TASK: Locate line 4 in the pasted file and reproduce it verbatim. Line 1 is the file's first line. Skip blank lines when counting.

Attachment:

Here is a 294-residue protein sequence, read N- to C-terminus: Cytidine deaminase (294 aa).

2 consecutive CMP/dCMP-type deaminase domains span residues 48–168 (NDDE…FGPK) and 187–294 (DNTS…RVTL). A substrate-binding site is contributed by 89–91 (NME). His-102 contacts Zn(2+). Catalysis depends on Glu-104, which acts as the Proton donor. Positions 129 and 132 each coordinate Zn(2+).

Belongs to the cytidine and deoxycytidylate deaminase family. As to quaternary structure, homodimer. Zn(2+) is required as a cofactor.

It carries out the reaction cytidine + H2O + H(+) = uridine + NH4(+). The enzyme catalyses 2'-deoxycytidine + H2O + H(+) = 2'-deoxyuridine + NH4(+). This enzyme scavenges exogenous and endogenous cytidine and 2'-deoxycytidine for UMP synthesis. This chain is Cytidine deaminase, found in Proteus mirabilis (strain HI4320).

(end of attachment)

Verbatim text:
It carries out the reaction cytidine + H2O + H(+) = uridine + NH4(+). The enzyme catalyses 2'-deoxycytidine + H2O + H(+) = 2'-deoxyuridine + NH4(+). This enzyme scavenges exogenous and endogenous cytidine and 2'-deoxycytidine for UMP synthesis. This chain is Cytidine deaminase, found in Proteus mirabilis (strain HI4320).